Funds Available to Change Native American Sports Mascots
Sports teams with native American logos and mascots are becoming much less prevalent, but there are still a few around the state of Michigan. Tekonsha still uses Indians. Camden-Frontier uses Redskins, a moniker dropped by Paw Paw recently. Some teams, like Marshall, made the change long ago. The transition started nearly 20 years ago in Marshall, as the Redskins name was changed to Redhawks. Some teams, like those in Hartford, Dowagiac, and Athens are near casinos that are run by native American tribes. So far, there seems to be agreement that it's ok to use "Indians" or "Chieftains" as long as teams don't use a mascot of logo that might be considered offensive.
There's still some anger over changes in many communities, but the efforts of the Native American Heritage Fund (NAHF) have encouraged change, without using strong-arm tactics, such as boycotts or lawsuits. The group offers financial incentives to schools who might make the change, and so far it has had positive results.
The group is also taking that approach with school textbooks.
Michigan’s public and private K-12 schools, colleges, universities, and local units of government are invited to submit proposals to the Native American Heritage Fund (NAHF) for funding to defray the costs of projects that promote positive relationships and accurate information about the history and role of Michigan’s Indian tribes and Native Americans in the state.
These may include changing or revising curricula or improving program development, replacing or revising mascots or imagery that might be considered offensive to Native Americans, and replacing or revising government seals or images in public spaces. Nonprofit organizations that are undertaking a project on behalf of a K-12 school, college, university, or local unit of government are also eligible to apply for NAHF funding.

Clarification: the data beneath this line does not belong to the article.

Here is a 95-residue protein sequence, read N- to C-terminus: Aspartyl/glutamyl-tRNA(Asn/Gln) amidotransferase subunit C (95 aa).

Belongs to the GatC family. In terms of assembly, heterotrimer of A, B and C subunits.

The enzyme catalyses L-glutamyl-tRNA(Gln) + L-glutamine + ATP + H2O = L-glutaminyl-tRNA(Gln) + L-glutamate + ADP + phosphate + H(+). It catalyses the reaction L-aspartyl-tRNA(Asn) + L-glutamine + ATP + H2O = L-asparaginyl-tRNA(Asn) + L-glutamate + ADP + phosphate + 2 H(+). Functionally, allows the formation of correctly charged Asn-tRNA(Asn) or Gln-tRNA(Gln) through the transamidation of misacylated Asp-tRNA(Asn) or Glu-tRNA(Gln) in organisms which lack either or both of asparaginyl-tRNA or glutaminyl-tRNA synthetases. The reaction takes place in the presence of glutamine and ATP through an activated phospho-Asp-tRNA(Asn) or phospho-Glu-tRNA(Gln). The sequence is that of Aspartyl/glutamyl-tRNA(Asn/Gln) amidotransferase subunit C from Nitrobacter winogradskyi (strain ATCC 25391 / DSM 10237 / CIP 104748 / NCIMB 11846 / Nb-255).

“We are anticipating another gratifying year of funding by the Native American Heritage Fund,” said Jamie Stuck, NAHF Board Chairperson and Nottawaseppi Huron Band of the Potawatomi (NHBP) Tribal Council Chairperson.
Information and applications are available at nahfund.com, and are due to the NAHF Board by Friday, Oct. 9, 2020, at 5 p.m. by email to Calhoun County Administrator/Controller Kelli Scott at firstname.lastname@example.org or 315 West Green Street, Marshall, MI 49068.
“Past recipients in the last two grant cycles have shown the positive impact that the fund can have on communities across the state, especially in the areas of positive Native American curricula and programming in some of the state’s post-secondary institutions, and replacing offensive mascots and imagery in schools and communities,” Stuck said.
Approved in 2016 as part of the Second Amendment to the Tribal-State Gaming Compact between NHBP and the state of Michigan, the NAHF allocates a portion of NHBP’s annual state revenue sharing payment to the fund.
The NAHF Board is composed of NHBP Tribal Council Chairperson Jamie Stuck and Vice Chairperson Dorie Rios, Grand Traverse Band of Ottawa and Chippewa Vice Chair Kimberly Vargo, Sault Ste. Marie Tribe of Chippewa Indians Citizen Elizabeth Kinnart, and the Michigan Dept. of Civil Rights Tribal Liaison/Native American Specialist Melissa Kiesewetter.